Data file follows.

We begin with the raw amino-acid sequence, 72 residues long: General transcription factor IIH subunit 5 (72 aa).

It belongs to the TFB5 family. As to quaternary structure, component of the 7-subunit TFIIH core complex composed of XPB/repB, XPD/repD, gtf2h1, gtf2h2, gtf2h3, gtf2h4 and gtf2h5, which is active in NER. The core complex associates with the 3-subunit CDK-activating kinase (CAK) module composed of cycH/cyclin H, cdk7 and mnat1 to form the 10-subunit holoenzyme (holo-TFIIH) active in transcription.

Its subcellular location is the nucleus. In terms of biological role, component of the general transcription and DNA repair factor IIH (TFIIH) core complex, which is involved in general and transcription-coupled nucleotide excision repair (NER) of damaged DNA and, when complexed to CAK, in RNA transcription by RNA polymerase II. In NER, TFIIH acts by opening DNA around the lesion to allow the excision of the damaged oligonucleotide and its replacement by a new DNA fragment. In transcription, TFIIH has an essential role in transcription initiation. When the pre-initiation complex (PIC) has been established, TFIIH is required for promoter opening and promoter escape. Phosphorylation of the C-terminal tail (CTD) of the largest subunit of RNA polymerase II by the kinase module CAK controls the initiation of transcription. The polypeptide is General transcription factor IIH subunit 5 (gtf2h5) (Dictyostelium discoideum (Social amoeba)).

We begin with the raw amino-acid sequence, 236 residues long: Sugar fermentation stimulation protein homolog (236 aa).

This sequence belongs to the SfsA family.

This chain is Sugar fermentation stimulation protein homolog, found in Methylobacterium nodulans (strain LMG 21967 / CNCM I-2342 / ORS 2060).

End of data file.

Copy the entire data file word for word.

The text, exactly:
We begin with the raw amino-acid sequence, 72 residues long: General transcription factor IIH subunit 5 (72 aa).

It belongs to the TFB5 family. As to quaternary structure, component of the 7-subunit TFIIH core complex composed of XPB/repB, XPD/repD, gtf2h1, gtf2h2, gtf2h3, gtf2h4 and gtf2h5, which is active in NER. The core complex associates with the 3-subunit CDK-activating kinase (CAK) module composed of cycH/cyclin H, cdk7 and mnat1 to form the 10-subunit holoenzyme (holo-TFIIH) active in transcription.

Its subcellular location is the nucleus. In terms of biological role, component of the general transcription and DNA repair factor IIH (TFIIH) core complex, which is involved in general and transcription-coupled nucleotide excision repair (NER) of damaged DNA and, when complexed to CAK, in RNA transcription by RNA polymerase II. In NER, TFIIH acts by opening DNA around the lesion to allow the excision of the damaged oligonucleotide and its replacement by a new DNA fragment. In transcription, TFIIH has an essential role in transcription initiation. When the pre-initiation complex (PIC) has been established, TFIIH is required for promoter opening and promoter escape. Phosphorylation of the C-terminal tail (CTD) of the largest subunit of RNA polymerase II by the kinase module CAK controls the initiation of transcription. The polypeptide is General transcription factor IIH subunit 5 (gtf2h5) (Dictyostelium discoideum (Social amoeba)).

We begin with the raw amino-acid sequence, 236 residues long: Sugar fermentation stimulation protein homolog (236 aa).

This sequence belongs to the SfsA family.

This chain is Sugar fermentation stimulation protein homolog, found in Methylobacterium nodulans (strain LMG 21967 / CNCM I-2342 / ORS 2060).